That really depends on the stadium in question, although in general anyone over the age of six will need to show a negative test or proof of vaccination or recovery – the so-called ‘3G’ rule – to enter the grounds. But other clubs, such as FC Cologne, have decided to only permit people who are vaccinated or recovered to attend matches from August 28th onwards – with exceptions for people who can’t get vaccinated, like children and pregnant woman.

At Mönchengladbach’s Borussia Park stadium, however, unvaccinated fans can enter with a negative test, though visitors who’ve stayed in a high-risk or virus variant area over the past two weeks will be unable to enter – along with people who’ve had recent contact with someone who has Covid. 


If you want to see action like this at FC Cologne’s stadium, you’ll need to get your Covid jabs sorted first. Photo: picture alliance/dpa/dpa-Zentralbild | Robert Michael

Meanwhile, Borussia Dortmund has taken a middle ground. While the 3G rule applies in principle, only 1,000 of the available 25,000 tickets will be sold to people who are providing a negative test. The remaining 24,000 seats will only be available for those who are vaccinated against – or recently recovered from – Covid. 

If you’re not vaccinated and are keen to see a match, it’s worth checking on your local club’s website beforehand or sending them an email to double-check whether you will be allowed in. 

What else do I need to know about? 

You’ll need to bring a FPP2 mask with you to matches to wear in your seat and while heading to the bathroom or bar, and also observe social distancing rules – meaning staying 1.5 metres apart from your fellow fans.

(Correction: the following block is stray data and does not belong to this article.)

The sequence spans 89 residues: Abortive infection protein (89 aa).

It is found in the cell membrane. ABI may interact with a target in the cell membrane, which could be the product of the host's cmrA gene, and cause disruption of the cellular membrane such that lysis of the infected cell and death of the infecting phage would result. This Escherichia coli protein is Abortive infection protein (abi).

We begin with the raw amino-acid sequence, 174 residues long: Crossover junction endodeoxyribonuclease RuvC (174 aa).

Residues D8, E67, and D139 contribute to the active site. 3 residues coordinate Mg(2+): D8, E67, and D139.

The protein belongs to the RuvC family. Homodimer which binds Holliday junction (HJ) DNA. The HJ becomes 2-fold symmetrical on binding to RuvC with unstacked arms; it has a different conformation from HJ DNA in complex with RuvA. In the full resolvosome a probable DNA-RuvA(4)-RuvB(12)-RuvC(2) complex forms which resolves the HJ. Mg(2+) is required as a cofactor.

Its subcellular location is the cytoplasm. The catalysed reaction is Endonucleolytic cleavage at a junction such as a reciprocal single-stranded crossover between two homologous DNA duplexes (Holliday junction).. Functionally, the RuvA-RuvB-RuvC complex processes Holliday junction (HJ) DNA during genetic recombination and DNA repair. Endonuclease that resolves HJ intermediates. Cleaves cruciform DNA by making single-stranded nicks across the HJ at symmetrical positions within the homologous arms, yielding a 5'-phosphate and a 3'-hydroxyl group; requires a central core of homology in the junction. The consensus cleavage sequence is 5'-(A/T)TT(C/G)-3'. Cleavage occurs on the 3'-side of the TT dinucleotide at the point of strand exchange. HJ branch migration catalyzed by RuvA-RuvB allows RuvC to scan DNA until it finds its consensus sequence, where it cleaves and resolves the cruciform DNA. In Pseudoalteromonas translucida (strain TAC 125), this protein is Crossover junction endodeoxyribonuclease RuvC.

In most states, you’ll also need to provide your contact details, which will be saved by the club and potentially passed on to local health authorities in order to monitor a potential Covid outbreak. 

Will these rules continue throughout the season?

That’s still an open question. If infection rates in Germany continue to rise or high-profile superspreading events occur at future matches, the government could potentially crack down further on sports events in autumn.

This could involve limiting the seat numbers even further, or (more controversially), introducing a ‘vaccinated-only’ rule for entering stadiums. 

READ ALSO: Should Germany bring in Covid restrictions for unvaccinated people only?

A recent outbreak of Covid in the Mainz football team has also dampened celebrations slightly in the run-up to the start of the Bundesliga – leaving club owners urgently calling for both fans and footballers to get vaccinated. 

Speaking to WDR ahead of the season’s start, FC Cologne’s managing director Alexander Wehrle said widespread vaccination was the best route back to normality – a message reiterated by Bayern Munich coach Julian Nagelsmann.